Recently, I worked with a coach who helped me to realize that I have a pretty messed up relationship with time. Namely, there’s some part of me that thinks I can “win” at time. Well, good luck with that, self. Working with her, I noticed that I’ve got a lot of personal baggage around time, but it’s also thoroughly wrapped up in white dominant culture and capitalism.
Plenty has been said about how white people view time as linear, and that’s sort of weird, but I hadn’t fully grasped it until I started thinking about how I view my long-term goals and values. I realized that I was thinking about most things in life as something I would build upon gradually, but ultimately max out towards the end of my life. In other words, there’s some ultimate goal that you’re trying to achieve on a more or less straight path. But in fact, that doesn’t make much sense. What I really want is to be able to live with my values and reach goals throughout my life, with a certain amount of flux expected for prioritizing and re-prioritizing alongside life circumstances.
All right, y’all, it’s confession time. While I’ve never found it super easy to be consistent in my writing and activism, the past year has been especially hard. I’ve struggled with extremely low energy, sometimes sleeping as many as 16 out of 24 hours in a day, and rarely fewer than 11-12. I was always a big sleeper, but this is getting ridiculous. One day, my roommate said to me “God, if I slept as much as you do, I’d never get anything done!” and a lightbulb clicked. Not only is low energy a legit medical issue, but it’s also pretty disabling.
Even when I’m in a healthier place, I have trouble getting everything done. I live a fairly typical millennial existence of FOMO, decision fatigue, and constantly rebooting my productivity processes to optimize, optimize, optimize. I came to terms a few years ago with the fact that activism was never going to be my full-time gig, but I’m still holding on to a lot of guilt when promises come in late or not at all, e-mails go unanswered, and my TBR shelf remains very solidly TBR.
This week my labs came back and I found out that I am very B-12 deficient and also a little D deficient. I don’t know yet if supplements will be the magical pill that cures everything, but of course I quickly started dreaming about what it would be like to have more time in my day. Time to check items off my to-do list, but also time to do silly things, to watch TV, to read books. That said, even if I get a few hours back in my life, it doesn’t change the underlying fact that I feel guilty when I don’t do things. And why, really?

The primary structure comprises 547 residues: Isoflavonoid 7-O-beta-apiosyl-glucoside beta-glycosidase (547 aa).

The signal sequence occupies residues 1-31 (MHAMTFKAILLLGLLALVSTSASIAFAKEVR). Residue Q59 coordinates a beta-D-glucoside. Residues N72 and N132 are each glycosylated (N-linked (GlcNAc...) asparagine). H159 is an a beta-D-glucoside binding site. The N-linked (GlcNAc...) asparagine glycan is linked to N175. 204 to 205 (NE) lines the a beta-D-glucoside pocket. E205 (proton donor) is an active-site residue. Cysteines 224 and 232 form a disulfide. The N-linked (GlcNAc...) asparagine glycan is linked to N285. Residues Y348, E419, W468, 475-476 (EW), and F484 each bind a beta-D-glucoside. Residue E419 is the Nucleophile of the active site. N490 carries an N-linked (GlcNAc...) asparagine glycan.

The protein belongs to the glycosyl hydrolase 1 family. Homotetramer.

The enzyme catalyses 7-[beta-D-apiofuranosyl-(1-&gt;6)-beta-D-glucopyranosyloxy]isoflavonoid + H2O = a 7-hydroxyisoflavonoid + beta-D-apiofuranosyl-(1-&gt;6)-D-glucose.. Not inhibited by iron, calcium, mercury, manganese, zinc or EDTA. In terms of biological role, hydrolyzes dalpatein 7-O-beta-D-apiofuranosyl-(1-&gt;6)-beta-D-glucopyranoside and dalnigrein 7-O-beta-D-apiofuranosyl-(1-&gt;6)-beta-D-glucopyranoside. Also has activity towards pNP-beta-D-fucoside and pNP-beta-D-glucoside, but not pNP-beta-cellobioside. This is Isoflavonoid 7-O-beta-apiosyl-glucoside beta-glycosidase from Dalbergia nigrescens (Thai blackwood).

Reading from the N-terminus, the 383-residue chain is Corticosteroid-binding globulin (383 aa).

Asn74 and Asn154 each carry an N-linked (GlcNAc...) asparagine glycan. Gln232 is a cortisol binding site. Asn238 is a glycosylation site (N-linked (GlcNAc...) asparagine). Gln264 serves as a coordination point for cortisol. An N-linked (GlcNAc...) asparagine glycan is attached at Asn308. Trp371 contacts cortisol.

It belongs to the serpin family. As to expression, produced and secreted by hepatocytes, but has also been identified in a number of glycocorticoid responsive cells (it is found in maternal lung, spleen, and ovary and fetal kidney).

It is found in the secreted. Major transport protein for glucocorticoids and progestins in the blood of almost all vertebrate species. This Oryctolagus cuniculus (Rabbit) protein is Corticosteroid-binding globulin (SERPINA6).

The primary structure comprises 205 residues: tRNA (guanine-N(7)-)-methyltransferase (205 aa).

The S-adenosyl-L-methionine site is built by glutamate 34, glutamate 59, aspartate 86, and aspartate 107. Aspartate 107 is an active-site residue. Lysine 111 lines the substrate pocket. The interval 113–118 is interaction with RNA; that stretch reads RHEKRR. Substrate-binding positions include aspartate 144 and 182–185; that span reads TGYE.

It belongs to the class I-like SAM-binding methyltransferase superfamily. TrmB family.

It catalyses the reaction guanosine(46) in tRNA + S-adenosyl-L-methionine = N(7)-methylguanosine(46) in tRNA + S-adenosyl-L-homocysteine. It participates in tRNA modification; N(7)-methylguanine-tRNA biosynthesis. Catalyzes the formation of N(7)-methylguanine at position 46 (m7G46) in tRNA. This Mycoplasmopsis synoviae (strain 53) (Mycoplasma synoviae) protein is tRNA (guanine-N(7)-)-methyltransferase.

Yesterday, I nearly had a breakdown when I realized that I’d let my feed reader go unchecked long enough that some items are gone and unrecoverable. Noooo! What if that blog post held the meaning of the universe, life, and everything? (Say it with me now.) But then today, I looked at my much-shorter unread count and actually read the articles. And I was done. And while there’s still a lingering desire to punish myself for losing something forever due to slacking off, it’s also nice to see that empty queue. And maybe it’s okay, just like every time I e-mail someone apologetically after radio silence, they tell me that it’s perfectly okay. Okay? Is it okay to be okay? I think it might be. So this isn’t an apology for the sporadic nature of my contributions of the Internet, but more some thoughts and feelings to put out there about spoons, disability, and the nature of communication. If you’re feeling the same way? I give you permission to release as much as that guilt as you can. You’re okay too.
It probably says something that I’m doing a New Year’s post two weeks into the year, but as John and Sherlock would tell you on the BBC, it is what it is.
This post isn’t about the clusterfuck that was 2016 in the world, or the Trump presidency, but rather a short collection of personal thoughts about what 2017 might mean for me and what 2016 did. Some of you may have noticed that I’ve been quieter in public in recent months. A large part of this has to do with wrestling with what actual accountability means as a white person trying to be involved in countering white supremacy. I’m less comfortable with public activism than I used to be, because I don’t want my voice to be one of the loudest. But I expect that I’ll continue to write, albeit at this slow pace I’ve settled into, for many years to come.
While I do less public speaking and writing about general queerness, wanting to make space for QTPOC voices, I have been still thinking about areas where my contribution might be more appropriate. So I’ve done a few talks on trans-inclusivity in data, melding my day job with my side hustle, and I’m excited that B Cordelia Yu and I will be presenting together at the Nonprofit Technology Conference in March on that topic. I’ve also toyed with a podcast idea, but it burned bright for a few weeks and then energy drained away, much as it’s been with wanting to learn to draw comics, designing games, etc. And that brings me to the real point of this post, which is figuring out how to make contributions when your mental health just doesn’t want to let you.